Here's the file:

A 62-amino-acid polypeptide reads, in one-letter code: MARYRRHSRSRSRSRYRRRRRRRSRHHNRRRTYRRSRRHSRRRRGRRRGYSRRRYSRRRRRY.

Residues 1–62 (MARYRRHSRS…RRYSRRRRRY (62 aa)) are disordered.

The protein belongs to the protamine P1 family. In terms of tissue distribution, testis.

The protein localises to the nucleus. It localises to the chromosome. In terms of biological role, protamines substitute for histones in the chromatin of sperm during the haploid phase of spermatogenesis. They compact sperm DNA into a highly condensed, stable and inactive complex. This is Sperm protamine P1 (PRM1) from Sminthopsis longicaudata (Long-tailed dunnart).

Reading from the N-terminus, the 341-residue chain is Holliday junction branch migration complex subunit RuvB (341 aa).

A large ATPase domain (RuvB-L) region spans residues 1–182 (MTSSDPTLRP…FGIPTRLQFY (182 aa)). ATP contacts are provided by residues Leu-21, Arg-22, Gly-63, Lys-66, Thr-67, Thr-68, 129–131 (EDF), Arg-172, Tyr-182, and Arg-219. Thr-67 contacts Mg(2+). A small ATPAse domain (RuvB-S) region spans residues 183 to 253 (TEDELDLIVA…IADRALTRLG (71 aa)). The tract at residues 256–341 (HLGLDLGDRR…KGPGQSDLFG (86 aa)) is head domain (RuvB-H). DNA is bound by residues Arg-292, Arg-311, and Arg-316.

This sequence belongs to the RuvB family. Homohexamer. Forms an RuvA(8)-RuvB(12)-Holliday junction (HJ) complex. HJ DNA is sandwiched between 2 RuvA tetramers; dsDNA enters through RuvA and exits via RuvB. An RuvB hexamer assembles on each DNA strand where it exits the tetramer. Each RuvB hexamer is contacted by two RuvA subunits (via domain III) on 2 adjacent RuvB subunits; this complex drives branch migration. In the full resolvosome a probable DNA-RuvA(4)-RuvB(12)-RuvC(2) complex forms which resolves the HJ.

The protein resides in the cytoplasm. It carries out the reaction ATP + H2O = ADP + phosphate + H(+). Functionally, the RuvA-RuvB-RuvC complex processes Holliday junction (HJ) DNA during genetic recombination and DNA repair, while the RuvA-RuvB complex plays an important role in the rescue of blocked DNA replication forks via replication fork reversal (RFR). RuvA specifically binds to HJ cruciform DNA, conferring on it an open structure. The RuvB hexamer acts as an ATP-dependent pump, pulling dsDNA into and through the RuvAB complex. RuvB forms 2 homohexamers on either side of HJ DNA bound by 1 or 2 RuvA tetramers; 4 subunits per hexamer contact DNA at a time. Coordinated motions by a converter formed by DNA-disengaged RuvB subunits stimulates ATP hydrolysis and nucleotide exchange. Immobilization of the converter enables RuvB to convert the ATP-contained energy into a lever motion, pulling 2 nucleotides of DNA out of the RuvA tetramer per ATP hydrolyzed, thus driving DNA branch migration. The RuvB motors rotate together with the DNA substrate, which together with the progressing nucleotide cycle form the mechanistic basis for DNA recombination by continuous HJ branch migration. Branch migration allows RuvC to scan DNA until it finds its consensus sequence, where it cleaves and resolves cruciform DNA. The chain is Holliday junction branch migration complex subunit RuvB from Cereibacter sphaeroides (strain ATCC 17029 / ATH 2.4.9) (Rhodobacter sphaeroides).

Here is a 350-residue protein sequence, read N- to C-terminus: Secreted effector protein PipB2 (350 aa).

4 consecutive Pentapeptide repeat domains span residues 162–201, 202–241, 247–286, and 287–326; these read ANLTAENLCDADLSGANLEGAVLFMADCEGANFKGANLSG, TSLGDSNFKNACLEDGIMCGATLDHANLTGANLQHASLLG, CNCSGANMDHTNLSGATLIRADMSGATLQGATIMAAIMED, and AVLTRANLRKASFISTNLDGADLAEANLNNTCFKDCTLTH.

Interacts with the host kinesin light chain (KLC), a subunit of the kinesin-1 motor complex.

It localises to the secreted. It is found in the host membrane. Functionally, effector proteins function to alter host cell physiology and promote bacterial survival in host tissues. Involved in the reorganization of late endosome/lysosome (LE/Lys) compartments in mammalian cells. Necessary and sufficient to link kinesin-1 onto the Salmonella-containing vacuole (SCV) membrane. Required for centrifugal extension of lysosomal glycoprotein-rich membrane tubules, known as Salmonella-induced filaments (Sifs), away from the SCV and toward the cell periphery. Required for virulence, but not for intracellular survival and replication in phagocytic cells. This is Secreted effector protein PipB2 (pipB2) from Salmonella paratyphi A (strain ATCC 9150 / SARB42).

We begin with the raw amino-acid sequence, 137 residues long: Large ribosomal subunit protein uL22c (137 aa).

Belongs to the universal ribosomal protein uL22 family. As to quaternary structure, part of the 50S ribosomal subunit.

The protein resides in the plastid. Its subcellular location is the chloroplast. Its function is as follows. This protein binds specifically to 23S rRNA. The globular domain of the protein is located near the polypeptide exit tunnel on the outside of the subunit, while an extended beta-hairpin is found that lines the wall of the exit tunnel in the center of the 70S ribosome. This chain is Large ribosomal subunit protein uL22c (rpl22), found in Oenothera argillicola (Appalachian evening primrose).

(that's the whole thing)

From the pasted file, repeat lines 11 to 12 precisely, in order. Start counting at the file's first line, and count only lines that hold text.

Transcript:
Interacts with the host kinesin light chain (KLC), a subunit of the kinesin-1 motor complex.

It localises to the secreted. It is found in the host membrane. Functionally, effector proteins function to alter host cell physiology and promote bacterial survival in host tissues. Involved in the reorganization of late endosome/lysosome (LE/Lys) compartments in mammalian cells. Necessary and sufficient to link kinesin-1 onto the Salmonella-containing vacuole (SCV) membrane. Required for centrifugal extension of lysosomal glycoprotein-rich membrane tubules, known as Salmonella-induced filaments (Sifs), away from the SCV and toward the cell periphery. Required for virulence, but not for intracellular survival and replication in phagocytic cells. This is Secreted effector protein PipB2 (pipB2) from Salmonella paratyphi A (strain ATCC 9150 / SARB42).